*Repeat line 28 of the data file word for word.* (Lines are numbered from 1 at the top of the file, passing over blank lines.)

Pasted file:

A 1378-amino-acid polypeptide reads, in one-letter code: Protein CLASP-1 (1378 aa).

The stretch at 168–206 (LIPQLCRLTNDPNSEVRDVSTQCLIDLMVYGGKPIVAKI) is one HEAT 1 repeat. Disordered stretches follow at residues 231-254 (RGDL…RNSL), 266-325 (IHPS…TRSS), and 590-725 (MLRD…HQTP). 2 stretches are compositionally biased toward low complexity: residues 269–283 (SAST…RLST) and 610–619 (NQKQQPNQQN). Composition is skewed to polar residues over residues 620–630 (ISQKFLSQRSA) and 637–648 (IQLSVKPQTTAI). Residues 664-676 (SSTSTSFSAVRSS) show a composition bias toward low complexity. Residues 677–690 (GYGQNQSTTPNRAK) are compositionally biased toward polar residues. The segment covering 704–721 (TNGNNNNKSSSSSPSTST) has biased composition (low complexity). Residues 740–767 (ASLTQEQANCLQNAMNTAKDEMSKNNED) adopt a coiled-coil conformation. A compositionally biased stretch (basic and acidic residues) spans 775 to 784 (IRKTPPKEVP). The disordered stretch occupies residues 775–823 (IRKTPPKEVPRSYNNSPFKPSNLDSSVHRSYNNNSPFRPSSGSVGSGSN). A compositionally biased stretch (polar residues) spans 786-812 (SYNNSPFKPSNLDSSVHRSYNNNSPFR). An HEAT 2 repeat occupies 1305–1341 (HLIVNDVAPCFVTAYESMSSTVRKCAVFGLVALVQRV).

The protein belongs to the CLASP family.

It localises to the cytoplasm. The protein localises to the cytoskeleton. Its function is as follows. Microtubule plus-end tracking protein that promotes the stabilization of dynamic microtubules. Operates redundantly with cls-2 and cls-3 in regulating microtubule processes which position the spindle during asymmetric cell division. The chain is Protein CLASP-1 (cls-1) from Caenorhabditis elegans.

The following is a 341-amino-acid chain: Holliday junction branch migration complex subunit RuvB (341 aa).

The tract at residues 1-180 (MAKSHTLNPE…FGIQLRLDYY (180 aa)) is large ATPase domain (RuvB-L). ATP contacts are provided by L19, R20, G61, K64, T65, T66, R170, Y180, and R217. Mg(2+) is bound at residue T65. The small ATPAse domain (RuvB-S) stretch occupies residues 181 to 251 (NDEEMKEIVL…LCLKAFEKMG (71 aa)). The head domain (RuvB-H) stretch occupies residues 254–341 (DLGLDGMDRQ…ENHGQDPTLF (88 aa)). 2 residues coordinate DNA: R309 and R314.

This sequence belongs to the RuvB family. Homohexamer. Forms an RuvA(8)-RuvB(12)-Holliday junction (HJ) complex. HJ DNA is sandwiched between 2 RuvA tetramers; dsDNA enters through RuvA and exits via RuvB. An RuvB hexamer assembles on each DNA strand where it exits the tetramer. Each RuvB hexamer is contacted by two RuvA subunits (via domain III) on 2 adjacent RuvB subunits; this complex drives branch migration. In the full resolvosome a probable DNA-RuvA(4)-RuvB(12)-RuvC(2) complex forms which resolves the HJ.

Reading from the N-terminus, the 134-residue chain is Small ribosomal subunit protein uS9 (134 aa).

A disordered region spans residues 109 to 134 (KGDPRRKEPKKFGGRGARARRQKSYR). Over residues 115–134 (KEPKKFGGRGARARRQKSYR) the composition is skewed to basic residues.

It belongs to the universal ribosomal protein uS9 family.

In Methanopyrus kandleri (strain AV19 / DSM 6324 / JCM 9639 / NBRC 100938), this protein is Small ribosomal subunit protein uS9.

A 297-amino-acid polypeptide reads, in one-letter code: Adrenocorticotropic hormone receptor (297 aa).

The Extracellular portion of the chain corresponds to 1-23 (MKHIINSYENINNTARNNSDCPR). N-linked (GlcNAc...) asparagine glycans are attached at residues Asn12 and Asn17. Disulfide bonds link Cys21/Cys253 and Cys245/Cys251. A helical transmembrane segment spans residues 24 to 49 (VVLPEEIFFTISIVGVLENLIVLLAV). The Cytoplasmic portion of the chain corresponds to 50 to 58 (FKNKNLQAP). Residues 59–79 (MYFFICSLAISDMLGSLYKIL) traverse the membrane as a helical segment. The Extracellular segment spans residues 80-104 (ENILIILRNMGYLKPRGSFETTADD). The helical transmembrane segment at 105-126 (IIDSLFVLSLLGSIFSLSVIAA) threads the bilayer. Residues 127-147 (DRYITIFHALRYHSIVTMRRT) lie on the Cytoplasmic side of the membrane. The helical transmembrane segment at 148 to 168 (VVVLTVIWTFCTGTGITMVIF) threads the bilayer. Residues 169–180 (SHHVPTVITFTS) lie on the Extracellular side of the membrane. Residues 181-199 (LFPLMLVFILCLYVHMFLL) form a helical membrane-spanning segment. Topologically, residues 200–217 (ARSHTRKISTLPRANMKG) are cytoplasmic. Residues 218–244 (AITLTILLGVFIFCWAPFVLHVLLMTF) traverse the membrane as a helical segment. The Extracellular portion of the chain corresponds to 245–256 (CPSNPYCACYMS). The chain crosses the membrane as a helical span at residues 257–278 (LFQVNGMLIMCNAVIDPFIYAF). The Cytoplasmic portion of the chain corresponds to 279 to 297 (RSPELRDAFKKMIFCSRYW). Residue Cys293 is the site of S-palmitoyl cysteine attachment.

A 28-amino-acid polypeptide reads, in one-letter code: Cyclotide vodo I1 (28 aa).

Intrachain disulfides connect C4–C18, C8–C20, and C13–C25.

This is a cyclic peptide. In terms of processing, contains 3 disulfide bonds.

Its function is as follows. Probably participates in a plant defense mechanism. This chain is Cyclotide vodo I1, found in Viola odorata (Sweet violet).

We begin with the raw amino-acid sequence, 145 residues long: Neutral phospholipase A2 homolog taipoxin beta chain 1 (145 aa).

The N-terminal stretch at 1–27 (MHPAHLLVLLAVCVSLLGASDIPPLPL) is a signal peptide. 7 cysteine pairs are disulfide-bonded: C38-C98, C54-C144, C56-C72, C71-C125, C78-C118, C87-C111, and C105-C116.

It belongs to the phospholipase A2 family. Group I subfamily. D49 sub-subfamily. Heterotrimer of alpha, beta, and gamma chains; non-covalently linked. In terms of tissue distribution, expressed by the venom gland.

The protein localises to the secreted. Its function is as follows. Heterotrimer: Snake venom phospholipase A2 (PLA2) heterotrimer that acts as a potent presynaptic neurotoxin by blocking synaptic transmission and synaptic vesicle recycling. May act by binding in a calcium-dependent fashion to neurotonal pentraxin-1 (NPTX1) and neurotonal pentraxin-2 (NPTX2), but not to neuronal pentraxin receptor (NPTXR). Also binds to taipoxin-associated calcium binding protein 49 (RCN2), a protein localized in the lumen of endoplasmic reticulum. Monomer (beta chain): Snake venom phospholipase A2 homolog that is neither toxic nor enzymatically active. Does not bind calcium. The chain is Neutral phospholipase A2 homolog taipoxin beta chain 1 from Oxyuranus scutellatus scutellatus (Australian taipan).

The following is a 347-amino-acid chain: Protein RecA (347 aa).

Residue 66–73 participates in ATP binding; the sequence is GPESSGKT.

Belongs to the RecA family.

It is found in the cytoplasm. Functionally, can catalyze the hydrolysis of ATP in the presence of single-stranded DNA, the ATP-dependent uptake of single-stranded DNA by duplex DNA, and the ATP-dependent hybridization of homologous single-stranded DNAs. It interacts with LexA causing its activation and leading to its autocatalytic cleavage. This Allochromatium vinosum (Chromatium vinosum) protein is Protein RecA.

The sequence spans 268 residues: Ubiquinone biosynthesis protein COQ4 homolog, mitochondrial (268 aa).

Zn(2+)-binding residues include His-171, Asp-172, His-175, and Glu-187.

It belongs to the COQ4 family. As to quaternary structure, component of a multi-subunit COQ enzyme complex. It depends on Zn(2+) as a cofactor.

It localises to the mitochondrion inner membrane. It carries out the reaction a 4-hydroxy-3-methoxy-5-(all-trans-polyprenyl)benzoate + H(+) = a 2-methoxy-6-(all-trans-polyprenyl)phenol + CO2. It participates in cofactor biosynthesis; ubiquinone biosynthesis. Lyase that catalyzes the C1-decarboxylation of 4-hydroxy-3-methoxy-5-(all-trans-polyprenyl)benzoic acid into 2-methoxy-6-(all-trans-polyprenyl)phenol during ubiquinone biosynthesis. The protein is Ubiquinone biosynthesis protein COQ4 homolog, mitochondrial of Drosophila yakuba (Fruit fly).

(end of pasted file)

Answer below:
It belongs to the COQ4 family. As to quaternary structure, component of a multi-subunit COQ enzyme complex. It depends on Zn(2+) as a cofactor.